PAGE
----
New York Women's History Month Labor
Belle Moskowitz

Belle Moskowitz

Belle Moskowitz (1877–1933), Belle Moskowitz was an important political figure and social justice reformer during New York’s Progressive Period. She began her public career as a social worker, a relatively new field at the time. Moskowitz focused her efforts on social and educational reforms for young women. Once the garment strikes began in 1909, she shifted her focus to labor issues, specifically workplace safety and wages. After the Triangle Shirtwaist Company fire, she worked with Assemblymember Al Smith to investigate the tragedy and understand why so many workers died. After the investigation, she helped Smith craft the reform legislation that resulted from the tragedy. Moskowitz’s association with him would continue for the rest of her life. She worked on all of Smith’s gubernatorial campaigns and was his close advisor during his time in office. W hen Smith decided to run for President, Moskowitz was his press secretary. Her premature death came after she accidentally fell down the stairs outside her home.


Kate Mullany

Kate Mullany

Kate Mullany (1845–1906), Kate Mullany was one of the first women’s labor organizers in upstate New York. She was employed in one of the dozen laundries then located in Troy. There, she and her other co-workers would work 14-hour days for extremely low wages. Mullany began organizing her co-workers when she was just 19 years old. Her first strike involved 300 workers and secured a 25 percent wage increase. Mullany saw her union as an organization that was not limited to just advocacy. Eventually, the Collar Laundry Union was able to offer health care and limited benefits for women members who were unable to continue working. Not only did this alleviate some of the economic stresses that forced women into working for low wages, but it helped the union recruit new members. Mullany eventually became an organizer for the newly formed National Labor Congress and continued to fight for better wages in Troy.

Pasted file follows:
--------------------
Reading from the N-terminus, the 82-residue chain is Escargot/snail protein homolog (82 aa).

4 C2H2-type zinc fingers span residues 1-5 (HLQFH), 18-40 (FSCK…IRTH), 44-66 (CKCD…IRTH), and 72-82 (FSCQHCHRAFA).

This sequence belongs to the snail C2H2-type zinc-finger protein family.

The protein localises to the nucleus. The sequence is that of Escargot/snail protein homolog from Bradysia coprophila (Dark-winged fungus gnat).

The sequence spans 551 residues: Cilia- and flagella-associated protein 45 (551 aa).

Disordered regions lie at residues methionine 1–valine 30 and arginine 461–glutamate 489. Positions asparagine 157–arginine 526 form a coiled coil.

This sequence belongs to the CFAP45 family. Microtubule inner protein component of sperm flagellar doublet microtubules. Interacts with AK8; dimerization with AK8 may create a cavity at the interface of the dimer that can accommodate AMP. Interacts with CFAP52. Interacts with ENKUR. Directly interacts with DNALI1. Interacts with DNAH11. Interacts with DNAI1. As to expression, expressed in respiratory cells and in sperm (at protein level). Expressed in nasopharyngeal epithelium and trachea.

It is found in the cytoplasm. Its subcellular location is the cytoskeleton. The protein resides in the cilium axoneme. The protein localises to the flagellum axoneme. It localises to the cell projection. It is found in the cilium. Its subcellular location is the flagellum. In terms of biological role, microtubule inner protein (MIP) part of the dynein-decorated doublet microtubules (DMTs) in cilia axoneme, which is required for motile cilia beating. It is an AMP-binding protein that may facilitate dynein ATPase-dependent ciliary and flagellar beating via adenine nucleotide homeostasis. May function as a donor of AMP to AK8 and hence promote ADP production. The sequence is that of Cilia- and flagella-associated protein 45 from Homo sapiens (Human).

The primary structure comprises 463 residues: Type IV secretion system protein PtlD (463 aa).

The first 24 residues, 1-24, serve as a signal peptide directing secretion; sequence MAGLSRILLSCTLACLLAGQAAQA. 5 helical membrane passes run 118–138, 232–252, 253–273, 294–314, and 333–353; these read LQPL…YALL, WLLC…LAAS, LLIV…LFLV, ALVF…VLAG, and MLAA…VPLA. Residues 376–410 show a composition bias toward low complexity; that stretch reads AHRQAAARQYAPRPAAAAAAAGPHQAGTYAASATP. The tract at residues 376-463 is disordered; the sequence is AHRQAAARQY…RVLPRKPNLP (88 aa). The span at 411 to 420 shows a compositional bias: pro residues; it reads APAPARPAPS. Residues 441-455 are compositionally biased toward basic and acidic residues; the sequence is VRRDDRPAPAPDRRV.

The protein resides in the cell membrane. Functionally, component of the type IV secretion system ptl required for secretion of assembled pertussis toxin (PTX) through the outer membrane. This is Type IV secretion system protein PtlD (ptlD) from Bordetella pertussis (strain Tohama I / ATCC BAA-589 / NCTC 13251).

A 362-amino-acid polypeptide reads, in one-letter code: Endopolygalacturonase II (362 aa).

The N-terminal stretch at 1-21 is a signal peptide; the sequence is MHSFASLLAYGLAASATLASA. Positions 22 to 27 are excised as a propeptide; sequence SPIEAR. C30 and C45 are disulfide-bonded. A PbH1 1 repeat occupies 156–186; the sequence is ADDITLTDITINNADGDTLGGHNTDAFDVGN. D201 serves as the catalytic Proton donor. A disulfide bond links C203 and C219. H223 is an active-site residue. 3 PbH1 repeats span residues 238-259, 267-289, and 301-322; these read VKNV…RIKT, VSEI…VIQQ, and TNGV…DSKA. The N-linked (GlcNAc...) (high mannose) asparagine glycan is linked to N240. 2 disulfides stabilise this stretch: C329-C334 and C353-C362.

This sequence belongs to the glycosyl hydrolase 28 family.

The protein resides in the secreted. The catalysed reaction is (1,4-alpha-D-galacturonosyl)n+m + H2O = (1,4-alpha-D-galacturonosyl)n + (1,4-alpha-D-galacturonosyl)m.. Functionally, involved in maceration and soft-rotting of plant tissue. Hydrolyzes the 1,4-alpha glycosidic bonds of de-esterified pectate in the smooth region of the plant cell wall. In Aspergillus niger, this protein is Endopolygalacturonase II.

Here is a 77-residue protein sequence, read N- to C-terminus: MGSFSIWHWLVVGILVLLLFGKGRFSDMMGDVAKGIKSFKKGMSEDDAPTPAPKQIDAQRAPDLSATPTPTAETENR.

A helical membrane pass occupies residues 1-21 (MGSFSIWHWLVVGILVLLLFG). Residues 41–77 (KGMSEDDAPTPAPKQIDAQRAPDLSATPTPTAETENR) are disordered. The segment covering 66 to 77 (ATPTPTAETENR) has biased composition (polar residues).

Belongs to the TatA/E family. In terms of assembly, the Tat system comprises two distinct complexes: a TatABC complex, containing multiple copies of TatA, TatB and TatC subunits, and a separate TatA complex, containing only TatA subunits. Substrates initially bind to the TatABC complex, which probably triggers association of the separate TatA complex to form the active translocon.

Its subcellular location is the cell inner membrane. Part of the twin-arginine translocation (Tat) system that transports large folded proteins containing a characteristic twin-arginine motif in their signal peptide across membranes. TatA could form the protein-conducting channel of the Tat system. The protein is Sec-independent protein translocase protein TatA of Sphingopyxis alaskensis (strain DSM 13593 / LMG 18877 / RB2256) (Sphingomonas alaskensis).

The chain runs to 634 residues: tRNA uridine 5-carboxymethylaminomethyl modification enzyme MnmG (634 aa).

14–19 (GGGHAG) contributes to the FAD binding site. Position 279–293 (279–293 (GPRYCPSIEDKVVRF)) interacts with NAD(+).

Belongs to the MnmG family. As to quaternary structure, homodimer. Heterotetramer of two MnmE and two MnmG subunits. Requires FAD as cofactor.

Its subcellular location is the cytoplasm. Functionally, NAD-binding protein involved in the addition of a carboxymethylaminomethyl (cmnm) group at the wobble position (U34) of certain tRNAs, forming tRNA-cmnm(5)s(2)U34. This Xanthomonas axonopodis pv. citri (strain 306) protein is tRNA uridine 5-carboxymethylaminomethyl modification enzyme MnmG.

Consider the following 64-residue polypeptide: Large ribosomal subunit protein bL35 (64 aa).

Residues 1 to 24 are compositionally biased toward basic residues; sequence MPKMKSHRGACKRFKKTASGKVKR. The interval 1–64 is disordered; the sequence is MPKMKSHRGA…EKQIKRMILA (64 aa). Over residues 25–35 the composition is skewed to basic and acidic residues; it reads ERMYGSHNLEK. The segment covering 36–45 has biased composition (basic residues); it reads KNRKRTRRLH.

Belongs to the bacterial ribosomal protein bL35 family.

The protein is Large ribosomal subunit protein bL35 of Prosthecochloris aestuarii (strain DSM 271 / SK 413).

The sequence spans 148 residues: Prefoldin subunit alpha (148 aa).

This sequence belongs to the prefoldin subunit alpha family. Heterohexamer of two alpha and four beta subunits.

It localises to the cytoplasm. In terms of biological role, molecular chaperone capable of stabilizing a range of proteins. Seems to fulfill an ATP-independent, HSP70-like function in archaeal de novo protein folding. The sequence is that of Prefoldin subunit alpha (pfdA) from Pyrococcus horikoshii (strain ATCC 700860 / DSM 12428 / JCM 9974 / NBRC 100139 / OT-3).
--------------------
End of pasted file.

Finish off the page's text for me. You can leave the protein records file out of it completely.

Winifred Stanley

Winifred Stanley

Winifred Stanley (1909–1996), Congresswoman Winifred Stanley of New York was elected to the 78th United States Congress and served one term. She was an advocate for equal rights for women and introduced the first equal pay for equal work legislation. She sought to amend the National Labor Relations Act to make it unlawful “to discriminate against any employee, in the rate of compensation paid, on account of sex.” This principle was later enacted in the Equal Pay Act of 1963. Prior to her congressional career, Stanley practiced law in Buffalo and served as an Assistant District Attorney of Erie County from 1938 to 1942.

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